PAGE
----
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SERAP Seeks UN Intervention As ASUU Strike Continues




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The Socio-Economic Rights and Accountability Project (SERAP) said it has appealed to two UN special rapporteurs urging them to prevail on the federal government and the Academic Staff Union of Universities (ASUU) to reach a truce and end the ongoing strike.

The appeal was reportedly sent to Koumbou Boly Barry, special rapporteur on the right to education and Philip Alston, special rapporteur on extreme poverty and human rights, on December 28.

ASUU embarked on strike November 4 over the poor funding of Nigerian universities and non-implementation of previous agreements by the government.The strike which is close to two months has generated lots of criticisms as both parties are yet to make substantial progress in negotiations.

Meanwhile, the ASUU recently said it will not honour further calls by the federal government for meetings to end the faceoff.

On December 12, the polytechnic lecturers upped the ante by joining their university colleagues on strike.

The Senior legal adviser, to  SERAP, Bamisope Adeyanju,  said the Nigerian government “has defied and breached the explicit requirements of the right to equal access to higher education by Nigerian children and young people, under article 13(2)(c) of the International Covenant on Economic, Social and Cultural Rights due to their failure to prevent and end the ongoing strike action by ASUU”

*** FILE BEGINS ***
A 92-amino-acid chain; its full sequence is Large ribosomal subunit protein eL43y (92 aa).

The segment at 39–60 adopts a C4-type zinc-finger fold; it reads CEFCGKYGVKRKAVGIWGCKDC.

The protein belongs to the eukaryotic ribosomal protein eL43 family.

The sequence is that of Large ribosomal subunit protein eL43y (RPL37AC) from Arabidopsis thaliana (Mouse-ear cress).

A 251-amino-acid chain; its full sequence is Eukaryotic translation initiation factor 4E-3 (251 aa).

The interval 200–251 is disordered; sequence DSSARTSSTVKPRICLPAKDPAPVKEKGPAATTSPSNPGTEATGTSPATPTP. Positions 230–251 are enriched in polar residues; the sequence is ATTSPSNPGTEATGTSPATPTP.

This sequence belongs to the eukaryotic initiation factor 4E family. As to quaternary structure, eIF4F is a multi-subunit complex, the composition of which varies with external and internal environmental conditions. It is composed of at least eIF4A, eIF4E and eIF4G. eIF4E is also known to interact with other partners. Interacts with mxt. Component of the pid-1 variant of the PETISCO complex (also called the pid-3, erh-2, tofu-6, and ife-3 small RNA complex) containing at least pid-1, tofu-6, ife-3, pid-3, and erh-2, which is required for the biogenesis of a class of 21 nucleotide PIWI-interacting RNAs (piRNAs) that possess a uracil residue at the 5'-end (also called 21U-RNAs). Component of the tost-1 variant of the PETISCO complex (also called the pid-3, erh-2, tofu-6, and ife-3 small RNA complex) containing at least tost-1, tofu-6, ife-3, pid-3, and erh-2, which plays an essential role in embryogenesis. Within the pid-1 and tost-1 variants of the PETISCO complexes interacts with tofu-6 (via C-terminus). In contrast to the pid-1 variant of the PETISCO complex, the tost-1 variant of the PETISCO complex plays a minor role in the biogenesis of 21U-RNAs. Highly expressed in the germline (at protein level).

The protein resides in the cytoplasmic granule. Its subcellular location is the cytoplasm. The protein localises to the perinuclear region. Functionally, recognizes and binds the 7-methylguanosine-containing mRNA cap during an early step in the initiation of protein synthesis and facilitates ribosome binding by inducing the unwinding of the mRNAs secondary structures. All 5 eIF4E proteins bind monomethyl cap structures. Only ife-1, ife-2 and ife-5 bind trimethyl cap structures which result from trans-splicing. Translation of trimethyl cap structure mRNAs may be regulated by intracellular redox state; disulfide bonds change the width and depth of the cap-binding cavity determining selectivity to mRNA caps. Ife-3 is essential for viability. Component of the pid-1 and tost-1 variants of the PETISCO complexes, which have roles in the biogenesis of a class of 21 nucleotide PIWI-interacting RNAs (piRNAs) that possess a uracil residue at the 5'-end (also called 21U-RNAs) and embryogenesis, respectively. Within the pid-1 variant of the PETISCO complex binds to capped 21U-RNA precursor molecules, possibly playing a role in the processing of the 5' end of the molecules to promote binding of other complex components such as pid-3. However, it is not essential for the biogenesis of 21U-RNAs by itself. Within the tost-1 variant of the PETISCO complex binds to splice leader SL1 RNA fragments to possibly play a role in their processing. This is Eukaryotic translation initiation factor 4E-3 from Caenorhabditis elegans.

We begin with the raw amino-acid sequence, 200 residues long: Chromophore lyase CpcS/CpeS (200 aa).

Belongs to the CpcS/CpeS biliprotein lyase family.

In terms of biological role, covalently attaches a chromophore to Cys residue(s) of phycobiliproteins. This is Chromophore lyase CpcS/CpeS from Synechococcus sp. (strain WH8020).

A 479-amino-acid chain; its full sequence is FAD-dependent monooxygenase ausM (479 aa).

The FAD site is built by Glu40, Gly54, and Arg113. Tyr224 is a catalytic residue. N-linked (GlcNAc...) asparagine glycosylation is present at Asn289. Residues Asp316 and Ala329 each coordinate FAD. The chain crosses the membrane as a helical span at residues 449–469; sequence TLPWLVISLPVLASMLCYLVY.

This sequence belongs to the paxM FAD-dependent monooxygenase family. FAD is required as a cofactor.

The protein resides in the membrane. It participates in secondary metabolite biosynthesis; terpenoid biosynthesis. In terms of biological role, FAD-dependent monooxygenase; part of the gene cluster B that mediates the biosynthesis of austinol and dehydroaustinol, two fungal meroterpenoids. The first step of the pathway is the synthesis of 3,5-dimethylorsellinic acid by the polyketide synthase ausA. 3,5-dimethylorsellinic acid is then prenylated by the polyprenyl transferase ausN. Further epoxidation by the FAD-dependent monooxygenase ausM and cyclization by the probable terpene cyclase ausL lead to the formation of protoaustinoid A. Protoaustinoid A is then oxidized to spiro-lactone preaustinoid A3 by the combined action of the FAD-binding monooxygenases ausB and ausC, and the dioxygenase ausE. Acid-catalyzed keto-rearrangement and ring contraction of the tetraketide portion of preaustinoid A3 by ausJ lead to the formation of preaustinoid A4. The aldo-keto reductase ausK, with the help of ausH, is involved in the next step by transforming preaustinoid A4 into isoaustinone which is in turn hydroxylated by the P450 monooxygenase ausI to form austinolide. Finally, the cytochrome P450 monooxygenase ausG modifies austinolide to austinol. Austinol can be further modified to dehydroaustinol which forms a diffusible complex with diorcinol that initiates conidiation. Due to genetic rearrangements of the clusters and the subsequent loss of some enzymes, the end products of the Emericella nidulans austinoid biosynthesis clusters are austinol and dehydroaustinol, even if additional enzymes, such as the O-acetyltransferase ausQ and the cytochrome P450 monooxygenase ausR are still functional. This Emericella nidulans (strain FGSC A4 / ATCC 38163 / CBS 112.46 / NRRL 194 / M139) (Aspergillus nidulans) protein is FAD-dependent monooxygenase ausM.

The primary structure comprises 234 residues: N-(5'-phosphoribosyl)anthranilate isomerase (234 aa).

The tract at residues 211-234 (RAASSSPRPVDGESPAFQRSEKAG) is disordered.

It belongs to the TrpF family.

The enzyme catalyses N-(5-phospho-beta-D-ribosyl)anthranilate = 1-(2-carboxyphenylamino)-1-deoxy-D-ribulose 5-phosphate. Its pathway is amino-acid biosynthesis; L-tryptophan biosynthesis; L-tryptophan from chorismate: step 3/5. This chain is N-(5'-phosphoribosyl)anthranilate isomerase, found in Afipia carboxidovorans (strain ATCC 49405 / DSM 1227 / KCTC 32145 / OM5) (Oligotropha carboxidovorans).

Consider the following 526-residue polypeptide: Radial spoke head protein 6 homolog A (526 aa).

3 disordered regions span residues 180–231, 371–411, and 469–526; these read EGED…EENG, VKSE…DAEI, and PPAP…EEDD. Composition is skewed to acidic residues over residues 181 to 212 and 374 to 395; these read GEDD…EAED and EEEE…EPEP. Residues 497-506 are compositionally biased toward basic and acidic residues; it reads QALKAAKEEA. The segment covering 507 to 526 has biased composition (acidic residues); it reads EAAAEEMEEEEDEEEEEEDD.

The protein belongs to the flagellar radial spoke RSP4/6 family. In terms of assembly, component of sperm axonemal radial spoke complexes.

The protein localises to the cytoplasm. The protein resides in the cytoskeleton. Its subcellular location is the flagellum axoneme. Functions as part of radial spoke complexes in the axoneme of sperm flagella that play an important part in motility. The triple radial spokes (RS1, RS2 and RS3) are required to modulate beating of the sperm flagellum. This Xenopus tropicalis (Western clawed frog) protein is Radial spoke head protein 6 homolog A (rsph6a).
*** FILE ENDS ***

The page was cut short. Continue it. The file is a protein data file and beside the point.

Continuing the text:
According to him, without the urgent intervention of the special rapporteurs, the ongoing strike action by ASUU would continue and this would continue to impede access to university education for the poor and marginalised.

SERAP urged the rapporteurs to put pressure on the Nigerian government to increase funding and improve investments in infrastructure and innovation for public universities,

“Nigeria should also invest the most in those whose access to education is the most hampered; declare education as an essential service in Nigeria to minimise the negative impact of strike action on the right to higher education, including university education,” the organisation said.

He said the failure by the Nigerian government to reach an agreement with ASUU has also made access to higher education a privilege of the rich and well-to-do rather than a right of every Nigerian child and young person.

“The ongoing strike action by ASUU is a fundamental breach of the right to higher education without discrimination or exclusion, as strike actions continue to penalise economically disadvantaged parents who have no means or lack the capacity to pay to send their children to private schools,” he said

He said persistent strikes have continued to cause disruption of classes and undermine quality and duration of students’ education.

“We note that the right to strike is one of the fundamental means available to workers to promote their interests,” he said. “However, we are seriously concerned that the failure by both the Nigerian government and ASUU has undermined the right of Nigerian children and young people to higher education.”

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